Lawmakers from both chambers of Congress on Wednesday met with prominent economists to weigh the perils the nation faces as it edges closer to a mid-October deadline for raising the $16.7 trillion debt limit.
And if the past is prologue, the stakes are dangerously high, economists told members of the Joint Economic Committee.
“Debt limit brinksmanship is costly, even if Congress avoids breaching the limit at the last minute,” said Donald Marron, the Urban Institute’s director of economic initiatives. “The 2011 showdown scared investors and consumers, slowing the economy, and drove up Treasury borrowing costs.”
Indeed, when Congress sparred over the debt ceiling in the summer of 2011, the Dow Jones Industrial Average fell more than 2,000 points and Standard and Poor’s downgraded the United States credit rating to AA+ from AAA.
The federal government actually reached its debt limit in May and since then the Treasury Department has employed extraordinary measures to stay within the limit.
However, Treasury Secretary Jack Lew says those measures will be exhausted as soon as mid October, leaving the government with roughly $50 billion in cash to pay its debts.
“We have about a month left to take action that will allow the U.S. government to pay our bills,” said Sen. Amy Klobuchar, D-Minn., the vice chair of the committee. “We should learn from our experience in 2011 and not repeat it.”
Her Republican counterpart agreed, but didn’t back down from using the debt ceiling to leverage a discussion about other fiscal reforms.
“Political brinksmanship over raising the debt ceiling is costly to our economy,” said Rep. Kevin Brady, R-Texas, the chairman of the panel. “House Republicans have reasonably and prudently passed a bill to take default off the table and invited the president to sit down together—today—to find a bi-partisan solution that puts Washington on a responsible fiscal path through pro-growth tax reform.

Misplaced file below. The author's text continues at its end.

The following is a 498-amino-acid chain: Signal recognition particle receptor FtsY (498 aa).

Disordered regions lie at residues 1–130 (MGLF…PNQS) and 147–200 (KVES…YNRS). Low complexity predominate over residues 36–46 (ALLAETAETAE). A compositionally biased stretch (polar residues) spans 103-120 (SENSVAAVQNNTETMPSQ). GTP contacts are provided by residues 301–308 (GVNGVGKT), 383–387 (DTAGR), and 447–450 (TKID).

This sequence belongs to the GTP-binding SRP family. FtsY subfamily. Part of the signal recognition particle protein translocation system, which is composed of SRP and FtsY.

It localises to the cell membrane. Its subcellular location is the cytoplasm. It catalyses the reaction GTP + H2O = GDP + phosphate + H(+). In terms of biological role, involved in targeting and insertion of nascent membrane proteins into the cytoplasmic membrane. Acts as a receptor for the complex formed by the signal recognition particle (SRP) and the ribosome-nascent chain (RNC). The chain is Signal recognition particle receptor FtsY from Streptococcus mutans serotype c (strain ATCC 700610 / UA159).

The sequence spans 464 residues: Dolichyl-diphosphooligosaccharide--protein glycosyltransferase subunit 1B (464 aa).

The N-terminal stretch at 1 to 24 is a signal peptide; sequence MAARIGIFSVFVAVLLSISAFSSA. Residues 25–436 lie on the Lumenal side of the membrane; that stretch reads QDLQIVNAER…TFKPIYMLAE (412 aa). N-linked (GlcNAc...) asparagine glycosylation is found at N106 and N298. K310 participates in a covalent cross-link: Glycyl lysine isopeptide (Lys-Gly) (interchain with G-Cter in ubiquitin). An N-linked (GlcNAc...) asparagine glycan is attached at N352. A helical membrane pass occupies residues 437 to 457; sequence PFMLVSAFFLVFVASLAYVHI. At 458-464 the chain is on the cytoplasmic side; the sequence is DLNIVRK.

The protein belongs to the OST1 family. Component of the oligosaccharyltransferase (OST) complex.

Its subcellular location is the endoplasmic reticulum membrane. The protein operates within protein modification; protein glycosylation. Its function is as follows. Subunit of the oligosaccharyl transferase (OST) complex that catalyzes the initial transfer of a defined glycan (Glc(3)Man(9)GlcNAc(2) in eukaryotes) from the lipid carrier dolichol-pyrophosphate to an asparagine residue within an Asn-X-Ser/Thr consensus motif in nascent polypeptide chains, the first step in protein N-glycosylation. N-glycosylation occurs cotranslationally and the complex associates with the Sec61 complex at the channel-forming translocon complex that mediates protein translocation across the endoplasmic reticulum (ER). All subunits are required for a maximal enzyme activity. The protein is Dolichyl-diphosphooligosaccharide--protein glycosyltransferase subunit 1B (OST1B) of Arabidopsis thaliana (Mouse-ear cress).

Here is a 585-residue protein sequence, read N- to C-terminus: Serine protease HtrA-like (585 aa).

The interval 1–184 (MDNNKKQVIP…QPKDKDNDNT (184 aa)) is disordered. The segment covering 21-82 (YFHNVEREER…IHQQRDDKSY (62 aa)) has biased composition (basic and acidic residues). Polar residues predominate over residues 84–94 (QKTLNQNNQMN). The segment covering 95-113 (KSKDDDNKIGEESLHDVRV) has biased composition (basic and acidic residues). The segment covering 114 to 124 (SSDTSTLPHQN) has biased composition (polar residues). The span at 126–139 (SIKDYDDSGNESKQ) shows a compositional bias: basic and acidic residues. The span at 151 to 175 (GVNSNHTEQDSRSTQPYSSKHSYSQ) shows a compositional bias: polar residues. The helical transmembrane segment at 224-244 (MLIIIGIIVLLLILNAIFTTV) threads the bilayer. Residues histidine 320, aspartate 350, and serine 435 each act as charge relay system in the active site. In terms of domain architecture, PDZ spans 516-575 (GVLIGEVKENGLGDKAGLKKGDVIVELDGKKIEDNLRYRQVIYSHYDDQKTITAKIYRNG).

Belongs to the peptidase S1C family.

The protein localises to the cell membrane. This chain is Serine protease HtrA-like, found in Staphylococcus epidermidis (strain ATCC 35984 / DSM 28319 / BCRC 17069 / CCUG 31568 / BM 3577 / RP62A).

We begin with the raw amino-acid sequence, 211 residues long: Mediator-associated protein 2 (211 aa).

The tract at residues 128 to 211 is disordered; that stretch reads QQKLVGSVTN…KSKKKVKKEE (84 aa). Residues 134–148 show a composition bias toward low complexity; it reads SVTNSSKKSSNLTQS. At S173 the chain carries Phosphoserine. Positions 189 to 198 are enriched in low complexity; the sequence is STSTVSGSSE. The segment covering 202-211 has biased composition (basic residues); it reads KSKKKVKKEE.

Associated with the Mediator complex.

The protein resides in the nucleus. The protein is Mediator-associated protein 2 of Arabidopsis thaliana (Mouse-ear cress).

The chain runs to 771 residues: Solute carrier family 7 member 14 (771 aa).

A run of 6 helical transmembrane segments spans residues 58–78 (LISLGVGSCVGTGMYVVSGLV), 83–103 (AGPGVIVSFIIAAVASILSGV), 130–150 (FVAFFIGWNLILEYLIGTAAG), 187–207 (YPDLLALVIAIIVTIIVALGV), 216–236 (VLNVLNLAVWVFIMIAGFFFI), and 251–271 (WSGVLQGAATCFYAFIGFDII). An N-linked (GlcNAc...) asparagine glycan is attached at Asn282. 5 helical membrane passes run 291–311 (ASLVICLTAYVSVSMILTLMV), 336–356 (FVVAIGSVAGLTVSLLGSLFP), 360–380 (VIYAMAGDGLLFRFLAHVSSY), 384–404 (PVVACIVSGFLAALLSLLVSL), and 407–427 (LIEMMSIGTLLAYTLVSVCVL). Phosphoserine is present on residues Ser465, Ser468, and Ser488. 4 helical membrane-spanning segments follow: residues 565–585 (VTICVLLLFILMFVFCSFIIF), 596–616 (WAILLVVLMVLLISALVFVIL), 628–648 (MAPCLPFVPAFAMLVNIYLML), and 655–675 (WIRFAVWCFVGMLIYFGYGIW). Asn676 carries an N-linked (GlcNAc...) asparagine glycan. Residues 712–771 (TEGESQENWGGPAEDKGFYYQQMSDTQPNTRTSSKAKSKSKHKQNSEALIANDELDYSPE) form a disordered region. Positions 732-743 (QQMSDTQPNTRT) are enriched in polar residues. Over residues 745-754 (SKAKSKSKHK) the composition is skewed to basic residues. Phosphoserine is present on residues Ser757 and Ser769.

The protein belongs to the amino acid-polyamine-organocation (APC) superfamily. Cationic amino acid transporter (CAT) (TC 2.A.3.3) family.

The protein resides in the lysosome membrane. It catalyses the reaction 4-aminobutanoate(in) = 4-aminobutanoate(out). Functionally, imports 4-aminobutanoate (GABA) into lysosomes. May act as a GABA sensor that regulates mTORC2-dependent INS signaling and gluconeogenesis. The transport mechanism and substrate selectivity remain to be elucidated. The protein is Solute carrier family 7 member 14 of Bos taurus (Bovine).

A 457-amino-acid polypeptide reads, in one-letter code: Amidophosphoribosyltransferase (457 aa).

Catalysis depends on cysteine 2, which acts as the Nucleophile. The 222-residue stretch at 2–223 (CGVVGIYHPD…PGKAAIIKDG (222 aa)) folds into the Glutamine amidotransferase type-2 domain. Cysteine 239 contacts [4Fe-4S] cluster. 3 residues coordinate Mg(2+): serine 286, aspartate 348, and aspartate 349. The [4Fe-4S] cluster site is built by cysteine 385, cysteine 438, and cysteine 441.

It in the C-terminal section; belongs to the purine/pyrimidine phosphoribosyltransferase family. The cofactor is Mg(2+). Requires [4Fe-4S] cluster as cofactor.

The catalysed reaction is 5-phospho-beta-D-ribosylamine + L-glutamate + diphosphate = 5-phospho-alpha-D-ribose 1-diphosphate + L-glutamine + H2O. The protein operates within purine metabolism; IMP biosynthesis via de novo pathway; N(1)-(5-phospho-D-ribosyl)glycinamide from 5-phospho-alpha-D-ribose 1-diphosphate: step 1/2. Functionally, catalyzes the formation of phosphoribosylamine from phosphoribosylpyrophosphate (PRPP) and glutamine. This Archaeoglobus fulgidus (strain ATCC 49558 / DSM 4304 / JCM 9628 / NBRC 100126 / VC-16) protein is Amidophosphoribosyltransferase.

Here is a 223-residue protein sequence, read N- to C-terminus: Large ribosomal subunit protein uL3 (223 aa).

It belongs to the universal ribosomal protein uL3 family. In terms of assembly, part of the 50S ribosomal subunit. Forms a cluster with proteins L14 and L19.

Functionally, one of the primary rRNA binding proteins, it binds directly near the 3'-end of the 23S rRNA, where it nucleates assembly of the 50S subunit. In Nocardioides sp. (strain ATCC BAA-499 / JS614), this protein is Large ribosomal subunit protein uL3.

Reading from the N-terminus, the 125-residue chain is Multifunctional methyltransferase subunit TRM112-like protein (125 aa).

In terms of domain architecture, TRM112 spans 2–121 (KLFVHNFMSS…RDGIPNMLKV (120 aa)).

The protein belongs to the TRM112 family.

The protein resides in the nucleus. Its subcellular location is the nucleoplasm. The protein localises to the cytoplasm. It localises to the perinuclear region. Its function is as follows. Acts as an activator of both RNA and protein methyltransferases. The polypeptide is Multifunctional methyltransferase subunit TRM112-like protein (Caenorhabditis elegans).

David Malpass, the president of Encima Global and a former Republican candidate for a New York Senate seat, agreed saying spending and debt levels need to be lowered now to prepare for future obligations.
“The debt limit provides a good opportunity to address this crisis,” he said.
Moody’s Analytics Chief Economist Mark Zandi, however, told the panel that failing to raise the debt ceiling on time would be like “opening economic Pandora’s box.”
“It would be devastating to the economy,” when it is on the verge of very strong growth, he added.
If the government fails to raise the debt limit before the Treasury Department runs out of options, the government would, in effect, have to immediately balance its budget by cutting spending, said Marron, a former acting-director of the Congressional Budget Office. And if the government had to operate on an imposed balanced budget for a prolonged period of time, the country risks falling into a deep recession, he added.
Making matters worse is the risk that the Treasury Department might also miss interest or principal payments on debt, which would significantly boost the government’s borrowing costs, and threaten financial systems that count on credit-worthy Treasuries to smoothly operate.
In such a scenario, Marron said, markets would begin to unravel as credit tightens, financial institutions rush to gather cash, investors demand premiums for holding Treasury securities and flee from money market funds, consumer confidence falls, and foreign countries lose faith in the United States ability to govern itself.
“Anyone who remembers the financial crisis of five years ago should shudder at the thought of disrupting these markets again,” he said.
Photo of Donald Marron testifying by Matt Johnson, Urban Institute